Improving moisture conditions undercut crop futures at midday

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Corn futures continued their recent decline Tuesday. There was not a great deal of news concerning the yellow grain, but it was rather clear that the market was struggling with persistent indications of poor demand and improving weather forecasts. Prospects for slight improvements in South American conditions during the days ahead seemed particularly negative for futures. March corn had fallen 7.25 cents to $6.95/bushel by late morning, while December had inched 1.75 cent higher to $5.605.

Soybean futures also declined Tuesday morning. Firmness in the new crop 2013-14 contracts suggest CBOT traders were not very impressed with the increased precipitation being received by some areas of the Central U.S. this week. However, the moderate losses posted by the nearby contracts suggest the industry is adjusting its estimates of South American production upward in response to modest improvements in Argentina and Southern Brazil. March beans had fallen 7.75 cents to $14.2375 late Tuesday morning, while March soyoil sank 0.21 cents to 51.03 cents/pound, and March meal slipped $1.7 to $411.3/ton.

Wheat futures moved decidedly lower in response to improving moisture conditions over the U.S. Southern Plains. Not only have parts of that region received significant precipitation lately, current forecasts are indicating increased chances for more of the same in the near future. March CBOT wheat futures dropped had dropped 12.25 cents to 7.2925/bushel just before the lunch hour, while March KCBT wheat dived 11.75 cents to $7.77, and March MGE futures lost 11.0 cents to $8.15.

CME live cattle futures could not sustain their Monday bounce Tuesday morning. Although recent cash and wholesale news was not very supportive, the most-active April contract had rebounded substantially from the eight-month low posted Monday morning, which suggested the market was due for a sustained advance. The fact that prices have given back the bulk of that bounce this morning seemingly bodes ill for short-term prospects. April cattle were trading 0.75 cents lower at 129.60 cents/pound late Tuesday morning, while August had tumbled 0.50 cents lower to 125.92. Meanwhile, March feeder cattle plunged 1.55 cents lower to 143.25 cents/pound, and August dropped 1.07 cents to 156.60.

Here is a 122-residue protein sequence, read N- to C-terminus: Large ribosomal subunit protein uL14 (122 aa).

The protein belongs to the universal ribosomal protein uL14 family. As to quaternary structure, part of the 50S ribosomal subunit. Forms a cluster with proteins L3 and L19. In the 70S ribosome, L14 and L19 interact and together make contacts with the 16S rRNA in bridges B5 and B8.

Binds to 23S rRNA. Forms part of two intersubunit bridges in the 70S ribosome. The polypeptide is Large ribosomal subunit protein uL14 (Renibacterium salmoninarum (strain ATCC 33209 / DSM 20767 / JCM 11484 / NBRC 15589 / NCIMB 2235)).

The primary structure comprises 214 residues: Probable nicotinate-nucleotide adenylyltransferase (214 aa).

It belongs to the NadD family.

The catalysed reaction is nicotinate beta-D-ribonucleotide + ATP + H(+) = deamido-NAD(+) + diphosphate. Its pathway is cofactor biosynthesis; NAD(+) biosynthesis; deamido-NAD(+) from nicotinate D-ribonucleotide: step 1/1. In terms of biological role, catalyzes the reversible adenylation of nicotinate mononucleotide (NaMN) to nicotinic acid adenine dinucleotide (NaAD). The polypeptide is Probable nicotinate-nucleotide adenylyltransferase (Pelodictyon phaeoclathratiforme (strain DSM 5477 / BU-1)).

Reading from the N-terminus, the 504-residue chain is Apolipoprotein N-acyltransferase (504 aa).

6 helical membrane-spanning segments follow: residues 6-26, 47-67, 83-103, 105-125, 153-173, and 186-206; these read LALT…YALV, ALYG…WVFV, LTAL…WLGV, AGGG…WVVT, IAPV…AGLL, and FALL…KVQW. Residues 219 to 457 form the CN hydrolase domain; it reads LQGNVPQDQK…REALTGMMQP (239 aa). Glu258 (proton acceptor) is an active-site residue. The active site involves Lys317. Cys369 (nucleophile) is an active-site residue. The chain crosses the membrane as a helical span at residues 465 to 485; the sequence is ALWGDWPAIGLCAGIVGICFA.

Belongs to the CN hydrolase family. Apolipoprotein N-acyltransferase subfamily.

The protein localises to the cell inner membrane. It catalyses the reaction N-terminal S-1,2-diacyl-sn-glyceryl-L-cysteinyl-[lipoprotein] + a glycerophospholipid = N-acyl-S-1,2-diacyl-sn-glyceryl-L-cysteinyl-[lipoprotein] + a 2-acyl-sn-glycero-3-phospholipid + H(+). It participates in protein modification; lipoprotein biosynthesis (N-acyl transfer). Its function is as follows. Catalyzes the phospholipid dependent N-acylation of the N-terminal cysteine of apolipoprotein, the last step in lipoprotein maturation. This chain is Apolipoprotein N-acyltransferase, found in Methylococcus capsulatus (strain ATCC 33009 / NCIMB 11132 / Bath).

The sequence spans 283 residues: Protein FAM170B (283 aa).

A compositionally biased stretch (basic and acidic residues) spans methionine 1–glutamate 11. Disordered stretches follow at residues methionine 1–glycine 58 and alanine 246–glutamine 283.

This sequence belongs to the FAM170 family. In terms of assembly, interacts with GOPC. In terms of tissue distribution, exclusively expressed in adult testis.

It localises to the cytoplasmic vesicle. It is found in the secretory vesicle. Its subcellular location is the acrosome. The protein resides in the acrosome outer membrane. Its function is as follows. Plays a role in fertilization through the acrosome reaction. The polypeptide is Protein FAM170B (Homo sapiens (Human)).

Hog futures also moved generally lower in early Tuesday action. Bearish expectations for the both the cash and wholesale markets seemingly dragged prices downward. The expiring February future inched upward to 87.07 around mid-session, despite the fact that it will expire Thursday and the latest official quote for CME index was stated at 90.17. That pessimism rather obviously inspired little confidence about the spring-summer outlook. April hogs had fallen 0.60 cents to 85.77 cents/pound just before the lunch hour Tuesday, while June lost 0.77 cents to 94.00.


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